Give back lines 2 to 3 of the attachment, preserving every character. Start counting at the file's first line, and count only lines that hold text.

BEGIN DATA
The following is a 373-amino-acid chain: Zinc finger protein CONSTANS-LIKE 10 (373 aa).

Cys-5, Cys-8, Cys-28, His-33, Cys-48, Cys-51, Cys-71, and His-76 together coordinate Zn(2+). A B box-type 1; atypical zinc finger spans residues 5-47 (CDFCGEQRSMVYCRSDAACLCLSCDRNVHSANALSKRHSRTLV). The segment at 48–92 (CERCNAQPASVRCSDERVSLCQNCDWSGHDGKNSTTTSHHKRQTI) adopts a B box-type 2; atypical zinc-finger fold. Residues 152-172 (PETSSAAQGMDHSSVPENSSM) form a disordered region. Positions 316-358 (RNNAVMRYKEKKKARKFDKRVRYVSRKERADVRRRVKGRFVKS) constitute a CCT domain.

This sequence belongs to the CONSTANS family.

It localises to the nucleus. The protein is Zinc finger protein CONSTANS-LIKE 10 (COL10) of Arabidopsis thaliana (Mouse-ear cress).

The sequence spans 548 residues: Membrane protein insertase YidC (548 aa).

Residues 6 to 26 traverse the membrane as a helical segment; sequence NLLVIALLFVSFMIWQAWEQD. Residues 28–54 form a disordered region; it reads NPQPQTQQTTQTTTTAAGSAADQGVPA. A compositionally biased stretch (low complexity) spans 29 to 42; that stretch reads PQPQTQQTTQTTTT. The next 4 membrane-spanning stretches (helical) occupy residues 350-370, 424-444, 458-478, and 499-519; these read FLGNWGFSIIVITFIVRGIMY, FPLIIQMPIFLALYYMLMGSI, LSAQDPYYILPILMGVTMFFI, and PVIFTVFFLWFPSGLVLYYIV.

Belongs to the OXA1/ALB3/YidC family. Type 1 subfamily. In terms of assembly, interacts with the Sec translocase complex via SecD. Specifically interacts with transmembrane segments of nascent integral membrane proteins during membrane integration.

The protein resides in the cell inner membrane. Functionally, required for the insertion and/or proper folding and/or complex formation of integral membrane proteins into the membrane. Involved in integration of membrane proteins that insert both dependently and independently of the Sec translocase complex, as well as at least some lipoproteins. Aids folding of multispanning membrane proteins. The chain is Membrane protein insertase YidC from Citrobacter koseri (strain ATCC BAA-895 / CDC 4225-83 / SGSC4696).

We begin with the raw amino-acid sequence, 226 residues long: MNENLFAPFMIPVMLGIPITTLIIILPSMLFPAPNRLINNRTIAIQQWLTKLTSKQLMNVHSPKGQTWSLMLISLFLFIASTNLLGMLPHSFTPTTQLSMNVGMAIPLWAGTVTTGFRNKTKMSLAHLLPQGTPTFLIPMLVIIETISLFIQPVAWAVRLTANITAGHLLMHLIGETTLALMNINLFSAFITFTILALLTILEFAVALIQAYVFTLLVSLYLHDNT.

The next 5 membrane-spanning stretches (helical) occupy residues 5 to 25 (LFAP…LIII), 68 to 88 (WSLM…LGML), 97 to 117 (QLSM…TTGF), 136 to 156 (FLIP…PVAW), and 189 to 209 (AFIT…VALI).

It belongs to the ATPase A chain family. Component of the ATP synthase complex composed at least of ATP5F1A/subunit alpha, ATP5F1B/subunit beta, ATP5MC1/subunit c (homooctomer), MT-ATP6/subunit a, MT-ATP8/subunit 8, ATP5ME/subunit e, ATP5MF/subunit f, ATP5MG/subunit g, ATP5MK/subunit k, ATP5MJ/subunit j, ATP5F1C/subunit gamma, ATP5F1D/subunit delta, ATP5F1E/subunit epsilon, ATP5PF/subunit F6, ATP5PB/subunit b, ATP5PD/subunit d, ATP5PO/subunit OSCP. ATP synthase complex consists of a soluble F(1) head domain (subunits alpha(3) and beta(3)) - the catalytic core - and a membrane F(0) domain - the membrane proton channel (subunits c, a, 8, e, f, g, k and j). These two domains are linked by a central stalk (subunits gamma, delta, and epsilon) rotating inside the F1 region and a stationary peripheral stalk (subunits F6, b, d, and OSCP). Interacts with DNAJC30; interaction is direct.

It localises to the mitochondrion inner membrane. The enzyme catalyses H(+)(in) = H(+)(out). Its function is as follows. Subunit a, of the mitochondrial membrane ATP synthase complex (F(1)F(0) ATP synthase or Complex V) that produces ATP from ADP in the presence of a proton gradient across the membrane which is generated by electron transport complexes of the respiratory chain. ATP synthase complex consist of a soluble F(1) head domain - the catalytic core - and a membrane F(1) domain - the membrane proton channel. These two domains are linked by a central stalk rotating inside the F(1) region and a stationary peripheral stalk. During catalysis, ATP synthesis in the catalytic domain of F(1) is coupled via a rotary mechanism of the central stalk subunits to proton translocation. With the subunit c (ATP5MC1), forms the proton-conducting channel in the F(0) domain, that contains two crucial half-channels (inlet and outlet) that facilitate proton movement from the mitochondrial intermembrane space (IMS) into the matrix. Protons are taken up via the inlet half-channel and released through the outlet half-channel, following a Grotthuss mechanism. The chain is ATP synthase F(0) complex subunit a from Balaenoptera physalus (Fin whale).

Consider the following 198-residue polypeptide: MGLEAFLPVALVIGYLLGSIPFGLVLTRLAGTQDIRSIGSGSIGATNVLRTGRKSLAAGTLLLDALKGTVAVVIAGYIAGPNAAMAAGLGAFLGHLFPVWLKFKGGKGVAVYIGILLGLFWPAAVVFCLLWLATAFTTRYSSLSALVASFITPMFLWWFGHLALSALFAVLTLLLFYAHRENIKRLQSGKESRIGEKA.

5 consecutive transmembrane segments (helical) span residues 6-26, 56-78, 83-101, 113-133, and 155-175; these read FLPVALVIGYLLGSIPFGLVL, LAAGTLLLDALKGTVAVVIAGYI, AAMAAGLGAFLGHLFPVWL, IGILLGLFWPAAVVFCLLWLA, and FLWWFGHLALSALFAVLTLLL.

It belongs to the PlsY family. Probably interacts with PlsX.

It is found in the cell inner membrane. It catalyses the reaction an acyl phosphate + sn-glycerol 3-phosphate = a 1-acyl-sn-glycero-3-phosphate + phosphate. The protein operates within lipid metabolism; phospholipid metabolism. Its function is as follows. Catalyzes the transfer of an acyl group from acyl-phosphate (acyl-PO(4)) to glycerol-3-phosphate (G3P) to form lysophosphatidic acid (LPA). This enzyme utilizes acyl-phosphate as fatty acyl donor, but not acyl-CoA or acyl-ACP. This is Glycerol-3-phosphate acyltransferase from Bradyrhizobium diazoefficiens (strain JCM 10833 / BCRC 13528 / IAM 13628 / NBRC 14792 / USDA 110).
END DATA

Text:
Cys-5, Cys-8, Cys-28, His-33, Cys-48, Cys-51, Cys-71, and His-76 together coordinate Zn(2+). A B box-type 1; atypical zinc finger spans residues 5-47 (CDFCGEQRSMVYCRSDAACLCLSCDRNVHSANALSKRHSRTLV). The segment at 48–92 (CERCNAQPASVRCSDERVSLCQNCDWSGHDGKNSTTTSHHKRQTI) adopts a B box-type 2; atypical zinc-finger fold. Residues 152-172 (PETSSAAQGMDHSSVPENSSM) form a disordered region. Positions 316-358 (RNNAVMRYKEKKKARKFDKRVRYVSRKERADVRRRVKGRFVKS) constitute a CCT domain.

This sequence belongs to the CONSTANS family.